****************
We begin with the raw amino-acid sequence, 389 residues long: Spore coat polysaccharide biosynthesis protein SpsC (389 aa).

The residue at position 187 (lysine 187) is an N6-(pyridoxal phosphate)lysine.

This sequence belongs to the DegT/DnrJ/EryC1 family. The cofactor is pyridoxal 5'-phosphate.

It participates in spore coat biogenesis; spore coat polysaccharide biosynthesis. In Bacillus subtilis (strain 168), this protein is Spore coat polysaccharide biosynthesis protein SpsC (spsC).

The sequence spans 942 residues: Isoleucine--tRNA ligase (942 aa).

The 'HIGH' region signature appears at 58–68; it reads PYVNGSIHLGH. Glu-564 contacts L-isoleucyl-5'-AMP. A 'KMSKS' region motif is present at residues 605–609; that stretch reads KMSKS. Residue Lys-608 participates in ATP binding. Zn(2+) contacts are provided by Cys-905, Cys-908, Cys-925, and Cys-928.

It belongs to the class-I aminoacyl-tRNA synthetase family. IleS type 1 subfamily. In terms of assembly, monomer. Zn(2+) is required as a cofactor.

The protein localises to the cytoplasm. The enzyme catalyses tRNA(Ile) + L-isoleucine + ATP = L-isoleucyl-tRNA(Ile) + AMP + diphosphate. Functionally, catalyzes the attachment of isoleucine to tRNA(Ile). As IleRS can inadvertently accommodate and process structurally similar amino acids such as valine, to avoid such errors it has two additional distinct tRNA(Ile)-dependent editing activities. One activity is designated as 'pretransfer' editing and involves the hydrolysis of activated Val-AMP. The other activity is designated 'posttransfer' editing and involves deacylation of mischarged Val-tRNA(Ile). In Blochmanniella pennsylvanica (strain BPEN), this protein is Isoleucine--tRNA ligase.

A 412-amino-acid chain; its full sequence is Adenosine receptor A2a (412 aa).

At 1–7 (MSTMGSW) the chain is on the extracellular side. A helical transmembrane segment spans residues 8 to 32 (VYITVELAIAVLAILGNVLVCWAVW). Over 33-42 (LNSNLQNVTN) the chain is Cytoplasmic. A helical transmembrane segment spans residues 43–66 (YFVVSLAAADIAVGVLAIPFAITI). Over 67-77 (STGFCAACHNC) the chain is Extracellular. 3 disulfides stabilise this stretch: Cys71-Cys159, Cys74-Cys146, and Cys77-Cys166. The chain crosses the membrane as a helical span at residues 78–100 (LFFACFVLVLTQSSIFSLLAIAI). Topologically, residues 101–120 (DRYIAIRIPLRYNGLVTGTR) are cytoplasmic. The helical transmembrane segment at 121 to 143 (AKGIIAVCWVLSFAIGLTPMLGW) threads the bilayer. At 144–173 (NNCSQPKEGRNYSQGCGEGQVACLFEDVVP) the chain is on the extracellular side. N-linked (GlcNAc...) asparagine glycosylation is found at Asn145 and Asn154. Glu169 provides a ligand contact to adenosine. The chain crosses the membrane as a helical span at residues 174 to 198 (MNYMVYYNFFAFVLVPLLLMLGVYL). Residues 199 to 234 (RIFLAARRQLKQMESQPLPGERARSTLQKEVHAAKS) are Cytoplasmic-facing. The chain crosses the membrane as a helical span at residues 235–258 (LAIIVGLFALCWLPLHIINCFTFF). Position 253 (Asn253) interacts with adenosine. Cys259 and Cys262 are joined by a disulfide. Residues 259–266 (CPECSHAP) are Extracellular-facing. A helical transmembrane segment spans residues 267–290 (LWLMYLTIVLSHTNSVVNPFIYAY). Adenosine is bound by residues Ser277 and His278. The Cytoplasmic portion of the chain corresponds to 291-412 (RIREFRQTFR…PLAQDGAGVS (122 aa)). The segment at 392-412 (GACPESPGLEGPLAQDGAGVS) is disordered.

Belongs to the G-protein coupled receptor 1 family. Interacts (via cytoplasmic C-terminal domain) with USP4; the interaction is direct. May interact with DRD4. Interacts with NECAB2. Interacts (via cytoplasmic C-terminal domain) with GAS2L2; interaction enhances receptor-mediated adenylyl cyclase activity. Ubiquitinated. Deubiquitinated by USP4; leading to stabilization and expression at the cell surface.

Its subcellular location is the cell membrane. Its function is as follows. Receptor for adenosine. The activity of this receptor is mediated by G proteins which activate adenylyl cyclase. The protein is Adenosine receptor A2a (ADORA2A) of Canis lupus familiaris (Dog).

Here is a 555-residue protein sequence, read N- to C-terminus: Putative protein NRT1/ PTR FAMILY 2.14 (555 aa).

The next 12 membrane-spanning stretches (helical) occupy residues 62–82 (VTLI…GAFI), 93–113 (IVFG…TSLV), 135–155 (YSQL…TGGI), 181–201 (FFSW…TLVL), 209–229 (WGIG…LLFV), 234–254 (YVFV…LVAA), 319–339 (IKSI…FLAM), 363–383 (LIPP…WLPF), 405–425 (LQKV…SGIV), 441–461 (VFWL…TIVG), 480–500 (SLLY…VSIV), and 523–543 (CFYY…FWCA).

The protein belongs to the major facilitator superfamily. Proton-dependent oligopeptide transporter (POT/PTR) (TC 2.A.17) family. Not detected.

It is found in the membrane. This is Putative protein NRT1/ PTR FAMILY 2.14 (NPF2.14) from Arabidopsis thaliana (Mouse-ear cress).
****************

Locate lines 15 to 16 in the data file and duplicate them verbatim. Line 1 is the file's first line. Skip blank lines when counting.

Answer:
The protein belongs to the major facilitator superfamily. Proton-dependent oligopeptide transporter (POT/PTR) (TC 2.A.17) family. Not detected.

It is found in the membrane. This is Putative protein NRT1/ PTR FAMILY 2.14 (NPF2.14) from Arabidopsis thaliana (Mouse-ear cress).